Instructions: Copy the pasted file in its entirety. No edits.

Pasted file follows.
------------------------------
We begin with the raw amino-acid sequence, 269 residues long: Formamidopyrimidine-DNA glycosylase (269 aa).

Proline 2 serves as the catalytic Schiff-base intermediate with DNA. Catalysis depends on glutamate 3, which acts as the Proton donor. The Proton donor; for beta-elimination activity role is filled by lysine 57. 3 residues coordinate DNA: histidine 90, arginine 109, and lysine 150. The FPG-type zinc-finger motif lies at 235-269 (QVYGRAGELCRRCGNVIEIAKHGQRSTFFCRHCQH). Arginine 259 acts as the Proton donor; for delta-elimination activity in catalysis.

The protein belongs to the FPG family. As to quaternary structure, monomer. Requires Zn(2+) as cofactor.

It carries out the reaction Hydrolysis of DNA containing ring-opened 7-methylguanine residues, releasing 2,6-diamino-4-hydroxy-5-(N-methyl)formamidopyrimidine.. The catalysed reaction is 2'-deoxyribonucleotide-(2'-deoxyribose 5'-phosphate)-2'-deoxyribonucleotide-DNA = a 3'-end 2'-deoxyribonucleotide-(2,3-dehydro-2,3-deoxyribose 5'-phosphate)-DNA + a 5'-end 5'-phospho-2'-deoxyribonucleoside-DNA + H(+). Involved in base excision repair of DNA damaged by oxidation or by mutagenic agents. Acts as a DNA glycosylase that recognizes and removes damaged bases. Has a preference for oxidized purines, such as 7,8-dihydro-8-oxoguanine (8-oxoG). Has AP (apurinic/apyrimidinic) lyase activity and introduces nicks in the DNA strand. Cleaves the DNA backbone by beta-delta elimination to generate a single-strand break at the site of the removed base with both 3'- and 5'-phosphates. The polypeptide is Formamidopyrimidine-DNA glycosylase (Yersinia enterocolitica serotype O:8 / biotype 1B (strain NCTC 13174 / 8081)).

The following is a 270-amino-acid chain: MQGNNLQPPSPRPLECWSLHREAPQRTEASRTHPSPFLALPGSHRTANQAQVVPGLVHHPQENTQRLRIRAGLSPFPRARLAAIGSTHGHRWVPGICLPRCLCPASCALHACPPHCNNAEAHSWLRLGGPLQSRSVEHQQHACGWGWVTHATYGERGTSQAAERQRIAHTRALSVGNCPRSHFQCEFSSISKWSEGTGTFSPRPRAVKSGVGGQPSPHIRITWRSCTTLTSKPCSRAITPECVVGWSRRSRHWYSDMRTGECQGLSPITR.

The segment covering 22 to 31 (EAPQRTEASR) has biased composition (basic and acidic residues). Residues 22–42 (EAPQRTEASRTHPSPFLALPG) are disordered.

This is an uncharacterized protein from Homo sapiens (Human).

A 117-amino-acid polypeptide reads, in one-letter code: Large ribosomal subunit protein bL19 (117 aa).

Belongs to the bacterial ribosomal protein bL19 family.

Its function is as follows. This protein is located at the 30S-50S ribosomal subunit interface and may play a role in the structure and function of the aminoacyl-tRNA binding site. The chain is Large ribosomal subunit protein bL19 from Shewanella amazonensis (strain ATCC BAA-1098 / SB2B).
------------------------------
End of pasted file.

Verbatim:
We begin with the raw amino-acid sequence, 269 residues long: Formamidopyrimidine-DNA glycosylase (269 aa).

Proline 2 serves as the catalytic Schiff-base intermediate with DNA. Catalysis depends on glutamate 3, which acts as the Proton donor. The Proton donor; for beta-elimination activity role is filled by lysine 57. 3 residues coordinate DNA: histidine 90, arginine 109, and lysine 150. The FPG-type zinc-finger motif lies at 235-269 (QVYGRAGELCRRCGNVIEIAKHGQRSTFFCRHCQH). Arginine 259 acts as the Proton donor; for delta-elimination activity in catalysis.

The protein belongs to the FPG family. As to quaternary structure, monomer. Requires Zn(2+) as cofactor.

It carries out the reaction Hydrolysis of DNA containing ring-opened 7-methylguanine residues, releasing 2,6-diamino-4-hydroxy-5-(N-methyl)formamidopyrimidine.. The catalysed reaction is 2'-deoxyribonucleotide-(2'-deoxyribose 5'-phosphate)-2'-deoxyribonucleotide-DNA = a 3'-end 2'-deoxyribonucleotide-(2,3-dehydro-2,3-deoxyribose 5'-phosphate)-DNA + a 5'-end 5'-phospho-2'-deoxyribonucleoside-DNA + H(+). Involved in base excision repair of DNA damaged by oxidation or by mutagenic agents. Acts as a DNA glycosylase that recognizes and removes damaged bases. Has a preference for oxidized purines, such as 7,8-dihydro-8-oxoguanine (8-oxoG). Has AP (apurinic/apyrimidinic) lyase activity and introduces nicks in the DNA strand. Cleaves the DNA backbone by beta-delta elimination to generate a single-strand break at the site of the removed base with both 3'- and 5'-phosphates. The polypeptide is Formamidopyrimidine-DNA glycosylase (Yersinia enterocolitica serotype O:8 / biotype 1B (strain NCTC 13174 / 8081)).

The following is a 270-amino-acid chain: MQGNNLQPPSPRPLECWSLHREAPQRTEASRTHPSPFLALPGSHRTANQAQVVPGLVHHPQENTQRLRIRAGLSPFPRARLAAIGSTHGHRWVPGICLPRCLCPASCALHACPPHCNNAEAHSWLRLGGPLQSRSVEHQQHACGWGWVTHATYGERGTSQAAERQRIAHTRALSVGNCPRSHFQCEFSSISKWSEGTGTFSPRPRAVKSGVGGQPSPHIRITWRSCTTLTSKPCSRAITPECVVGWSRRSRHWYSDMRTGECQGLSPITR.

The segment covering 22 to 31 (EAPQRTEASR) has biased composition (basic and acidic residues). Residues 22–42 (EAPQRTEASRTHPSPFLALPG) are disordered.

This is an uncharacterized protein from Homo sapiens (Human).

A 117-amino-acid polypeptide reads, in one-letter code: Large ribosomal subunit protein bL19 (117 aa).

Belongs to the bacterial ribosomal protein bL19 family.

Its function is as follows. This protein is located at the 30S-50S ribosomal subunit interface and may play a role in the structure and function of the aminoacyl-tRNA binding site. The chain is Large ribosomal subunit protein bL19 from Shewanella amazonensis (strain ATCC BAA-1098 / SB2B).